How to Buy a Classic Car

Some things truly do get better with age, and a classic car in good condition is one example. There’s a reason why a car is considered a classic, and it has a lot to do with it having a time-tested appeal and the rarity that comes with the passing of the years. Since you can’t simply find an antique car in good condition on every street corner, there are special considerations to keep in mind as you prepare to buy a classic car.

With the proper planning and knowledge, your vintage car-buying experience can be one that results in years of joy instead of headaches.

Part 1 of 5: Calculate your budget

Before you begin researching and finding your new classic car, it’s important to calculate your budget so you know exactly what you can afford. Doing the financial part first will save you time and energy searching for a car you love, only to find it’s out of your price range. This is also an important step to ensure you don’t overextend yourself financially even if you qualify for higher payments.

Step 1: Calculate your monthly payments. You can find a variety of sites online that offer calculators to help you figure out how much your monthly car payments will be, including trade-in value and annual interest rate. Some sites to use include:

carmax calculator
Image: CarMax

Step 2: Calculate additional fees. Calculate the total amount that the tax, title, tags, and fees will be.

This will give you a better estimate of the exact amount of money you will need to spend. CarMax has a useful calculator for figuring out how much these fees will cost you.

Part 2 of 5: Search for a classic car

Step 1: Decide which classic car you want to buy. Think about what kind of classic car you want to buy.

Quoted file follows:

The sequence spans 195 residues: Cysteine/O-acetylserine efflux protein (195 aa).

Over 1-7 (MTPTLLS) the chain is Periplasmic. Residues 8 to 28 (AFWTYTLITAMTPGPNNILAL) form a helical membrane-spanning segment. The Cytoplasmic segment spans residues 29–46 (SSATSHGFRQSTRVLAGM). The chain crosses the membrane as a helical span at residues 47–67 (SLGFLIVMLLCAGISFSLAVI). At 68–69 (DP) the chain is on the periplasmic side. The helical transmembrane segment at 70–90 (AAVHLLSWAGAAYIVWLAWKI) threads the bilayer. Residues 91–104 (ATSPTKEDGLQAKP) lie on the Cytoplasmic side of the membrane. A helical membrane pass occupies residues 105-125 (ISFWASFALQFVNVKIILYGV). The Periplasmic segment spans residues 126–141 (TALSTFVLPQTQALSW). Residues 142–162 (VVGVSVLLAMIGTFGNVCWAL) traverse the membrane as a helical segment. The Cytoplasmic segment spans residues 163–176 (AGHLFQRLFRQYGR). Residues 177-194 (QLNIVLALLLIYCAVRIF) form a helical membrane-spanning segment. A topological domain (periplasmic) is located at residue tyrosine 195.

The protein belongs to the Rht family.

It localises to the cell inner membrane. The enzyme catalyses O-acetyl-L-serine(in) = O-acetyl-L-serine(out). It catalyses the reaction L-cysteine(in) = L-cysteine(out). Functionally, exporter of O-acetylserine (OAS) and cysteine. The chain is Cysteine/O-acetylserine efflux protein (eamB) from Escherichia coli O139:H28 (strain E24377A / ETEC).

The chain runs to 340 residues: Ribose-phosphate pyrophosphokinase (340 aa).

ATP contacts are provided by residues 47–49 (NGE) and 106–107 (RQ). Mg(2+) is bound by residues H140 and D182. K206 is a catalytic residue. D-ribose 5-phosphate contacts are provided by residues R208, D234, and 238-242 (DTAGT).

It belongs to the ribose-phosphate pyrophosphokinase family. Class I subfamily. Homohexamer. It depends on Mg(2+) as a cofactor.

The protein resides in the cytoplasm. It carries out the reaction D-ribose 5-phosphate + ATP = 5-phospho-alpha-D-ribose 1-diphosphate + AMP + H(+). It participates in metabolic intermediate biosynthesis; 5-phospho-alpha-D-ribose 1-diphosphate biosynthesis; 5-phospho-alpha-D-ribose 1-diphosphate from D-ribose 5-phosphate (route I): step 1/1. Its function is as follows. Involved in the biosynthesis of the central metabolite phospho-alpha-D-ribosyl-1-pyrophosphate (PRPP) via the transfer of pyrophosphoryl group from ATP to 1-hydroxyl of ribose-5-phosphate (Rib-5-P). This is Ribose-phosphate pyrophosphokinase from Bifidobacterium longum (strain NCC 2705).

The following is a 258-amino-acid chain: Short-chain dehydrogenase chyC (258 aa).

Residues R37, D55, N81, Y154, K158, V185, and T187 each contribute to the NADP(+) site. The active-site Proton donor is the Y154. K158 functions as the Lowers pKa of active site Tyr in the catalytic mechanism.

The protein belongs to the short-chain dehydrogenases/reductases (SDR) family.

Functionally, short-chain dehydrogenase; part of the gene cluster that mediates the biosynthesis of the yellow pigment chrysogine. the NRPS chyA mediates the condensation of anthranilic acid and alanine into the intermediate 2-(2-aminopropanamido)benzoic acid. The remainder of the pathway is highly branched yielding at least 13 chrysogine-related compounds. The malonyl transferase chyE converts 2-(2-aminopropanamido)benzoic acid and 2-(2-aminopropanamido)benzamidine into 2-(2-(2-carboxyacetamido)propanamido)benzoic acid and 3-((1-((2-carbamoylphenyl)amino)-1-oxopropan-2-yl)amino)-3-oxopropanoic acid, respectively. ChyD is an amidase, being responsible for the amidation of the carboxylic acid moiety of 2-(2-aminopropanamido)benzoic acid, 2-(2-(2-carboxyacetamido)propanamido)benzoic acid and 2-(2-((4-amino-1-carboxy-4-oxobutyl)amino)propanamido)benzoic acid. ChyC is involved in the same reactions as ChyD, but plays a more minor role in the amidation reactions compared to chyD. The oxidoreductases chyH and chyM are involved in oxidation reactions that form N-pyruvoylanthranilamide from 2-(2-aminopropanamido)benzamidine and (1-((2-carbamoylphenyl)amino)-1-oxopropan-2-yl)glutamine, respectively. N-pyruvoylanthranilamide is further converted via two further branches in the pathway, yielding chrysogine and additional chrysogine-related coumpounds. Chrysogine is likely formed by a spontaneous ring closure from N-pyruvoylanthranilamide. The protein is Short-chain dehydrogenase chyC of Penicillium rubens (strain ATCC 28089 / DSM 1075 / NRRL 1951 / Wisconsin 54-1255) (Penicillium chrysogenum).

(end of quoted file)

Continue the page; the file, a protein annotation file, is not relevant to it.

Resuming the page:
Chances are, there is a personal reason why you want a classic car, and not just any model will do. Maybe you are attracted to cars you remember from your childhood, or there is a vehicle that has beckoned to you that you first saw in a beloved movie.

Identify the particular make, year, and model that you desire, and — if you have a little wiggle room — note similar ones that may fit your needs.

classic car feature ratings

Step 2: Research the classic car you want. Do a little research on your desired car to get sense of its benefits and any downsides.

All types of cars come with their own sets of joys and problems, and there may be a deal-breaker that you weren’t aware of. For instance, many classic cars aren’t fuel efficient, and you may not be willing to foot the gas bill for the model that first caught your eye.

Other cars are known for particular recurring problems, and it may be in your best financial or time interest to pass it over for another similar option.

Step 3: Other costs and considerations. You also need to keep in mind certain factors that can affect the total cost of buying and owning a classic car.

Some of the more common costs involved with owning a classic car include:

  • Distance: If you plan on buying a classic car that is not in your local area, you need to keep transportation costs in mind. This is an especially pressing and potentially expensive matter if you plan to transport the classic car instead driving it back to your area.